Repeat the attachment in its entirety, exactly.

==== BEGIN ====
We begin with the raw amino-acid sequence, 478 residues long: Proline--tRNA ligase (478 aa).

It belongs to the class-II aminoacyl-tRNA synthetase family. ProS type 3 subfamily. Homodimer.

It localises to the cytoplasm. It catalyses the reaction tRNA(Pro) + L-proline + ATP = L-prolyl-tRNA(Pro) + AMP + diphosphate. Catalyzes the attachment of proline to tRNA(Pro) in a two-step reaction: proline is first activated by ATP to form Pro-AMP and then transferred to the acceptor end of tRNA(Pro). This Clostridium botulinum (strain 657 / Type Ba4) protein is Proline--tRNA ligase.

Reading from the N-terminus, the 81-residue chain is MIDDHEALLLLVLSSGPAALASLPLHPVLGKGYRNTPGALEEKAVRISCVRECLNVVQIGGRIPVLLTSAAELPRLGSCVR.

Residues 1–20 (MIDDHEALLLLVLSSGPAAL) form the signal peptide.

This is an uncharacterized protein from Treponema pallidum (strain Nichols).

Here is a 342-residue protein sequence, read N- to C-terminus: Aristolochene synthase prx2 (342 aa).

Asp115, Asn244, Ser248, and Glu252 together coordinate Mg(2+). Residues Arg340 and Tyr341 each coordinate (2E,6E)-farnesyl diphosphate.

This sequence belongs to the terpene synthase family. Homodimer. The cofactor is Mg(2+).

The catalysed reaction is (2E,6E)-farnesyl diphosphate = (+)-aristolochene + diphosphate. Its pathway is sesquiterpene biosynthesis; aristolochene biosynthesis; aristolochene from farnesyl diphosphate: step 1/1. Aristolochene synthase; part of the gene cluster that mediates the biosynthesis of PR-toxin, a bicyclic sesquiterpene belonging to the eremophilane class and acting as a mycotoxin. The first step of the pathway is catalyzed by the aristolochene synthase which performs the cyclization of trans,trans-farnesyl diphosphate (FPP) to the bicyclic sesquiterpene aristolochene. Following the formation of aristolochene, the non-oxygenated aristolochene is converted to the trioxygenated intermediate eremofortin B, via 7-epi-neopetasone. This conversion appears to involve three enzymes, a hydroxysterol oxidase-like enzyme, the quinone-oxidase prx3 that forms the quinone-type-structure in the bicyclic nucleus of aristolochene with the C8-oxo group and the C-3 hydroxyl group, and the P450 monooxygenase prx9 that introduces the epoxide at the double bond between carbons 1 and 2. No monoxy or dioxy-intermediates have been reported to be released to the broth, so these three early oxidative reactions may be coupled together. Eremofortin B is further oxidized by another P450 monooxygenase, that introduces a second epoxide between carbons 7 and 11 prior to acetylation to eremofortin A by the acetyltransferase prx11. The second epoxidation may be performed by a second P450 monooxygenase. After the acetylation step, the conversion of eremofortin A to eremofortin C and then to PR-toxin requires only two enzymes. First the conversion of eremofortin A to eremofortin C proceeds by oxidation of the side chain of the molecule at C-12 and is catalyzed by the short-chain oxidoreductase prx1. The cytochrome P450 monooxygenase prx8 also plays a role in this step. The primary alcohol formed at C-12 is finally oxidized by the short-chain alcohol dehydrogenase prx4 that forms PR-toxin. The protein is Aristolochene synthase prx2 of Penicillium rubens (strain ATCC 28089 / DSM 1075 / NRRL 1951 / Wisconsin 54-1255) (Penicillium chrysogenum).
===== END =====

We begin with the raw amino-acid sequence, 478 residues long: Proline--tRNA ligase (478 aa).

It belongs to the class-II aminoacyl-tRNA synthetase family. ProS type 3 subfamily. Homodimer.

It localises to the cytoplasm. It catalyses the reaction tRNA(Pro) + L-proline + ATP = L-prolyl-tRNA(Pro) + AMP + diphosphate. Catalyzes the attachment of proline to tRNA(Pro) in a two-step reaction: proline is first activated by ATP to form Pro-AMP and then transferred to the acceptor end of tRNA(Pro). This Clostridium botulinum (strain 657 / Type Ba4) protein is Proline--tRNA ligase.

Reading from the N-terminus, the 81-residue chain is MIDDHEALLLLVLSSGPAALASLPLHPVLGKGYRNTPGALEEKAVRISCVRECLNVVQIGGRIPVLLTSAAELPRLGSCVR.

Residues 1–20 (MIDDHEALLLLVLSSGPAAL) form the signal peptide.

This is an uncharacterized protein from Treponema pallidum (strain Nichols).

Here is a 342-residue protein sequence, read N- to C-terminus: Aristolochene synthase prx2 (342 aa).

Asp115, Asn244, Ser248, and Glu252 together coordinate Mg(2+). Residues Arg340 and Tyr341 each coordinate (2E,6E)-farnesyl diphosphate.

This sequence belongs to the terpene synthase family. Homodimer. The cofactor is Mg(2+).

The catalysed reaction is (2E,6E)-farnesyl diphosphate = (+)-aristolochene + diphosphate. Its pathway is sesquiterpene biosynthesis; aristolochene biosynthesis; aristolochene from farnesyl diphosphate: step 1/1. Aristolochene synthase; part of the gene cluster that mediates the biosynthesis of PR-toxin, a bicyclic sesquiterpene belonging to the eremophilane class and acting as a mycotoxin. The first step of the pathway is catalyzed by the aristolochene synthase which performs the cyclization of trans,trans-farnesyl diphosphate (FPP) to the bicyclic sesquiterpene aristolochene. Following the formation of aristolochene, the non-oxygenated aristolochene is converted to the trioxygenated intermediate eremofortin B, via 7-epi-neopetasone. This conversion appears to involve three enzymes, a hydroxysterol oxidase-like enzyme, the quinone-oxidase prx3 that forms the quinone-type-structure in the bicyclic nucleus of aristolochene with the C8-oxo group and the C-3 hydroxyl group, and the P450 monooxygenase prx9 that introduces the epoxide at the double bond between carbons 1 and 2. No monoxy or dioxy-intermediates have been reported to be released to the broth, so these three early oxidative reactions may be coupled together. Eremofortin B is further oxidized by another P450 monooxygenase, that introduces a second epoxide between carbons 7 and 11 prior to acetylation to eremofortin A by the acetyltransferase prx11. The second epoxidation may be performed by a second P450 monooxygenase. After the acetylation step, the conversion of eremofortin A to eremofortin C and then to PR-toxin requires only two enzymes. First the conversion of eremofortin A to eremofortin C proceeds by oxidation of the side chain of the molecule at C-12 and is catalyzed by the short-chain oxidoreductase prx1. The cytochrome P450 monooxygenase prx8 also plays a role in this step. The primary alcohol formed at C-12 is finally oxidized by the short-chain alcohol dehydrogenase prx4 that forms PR-toxin. The protein is Aristolochene synthase prx2 of Penicillium rubens (strain ATCC 28089 / DSM 1075 / NRRL 1951 / Wisconsin 54-1255) (Penicillium chrysogenum).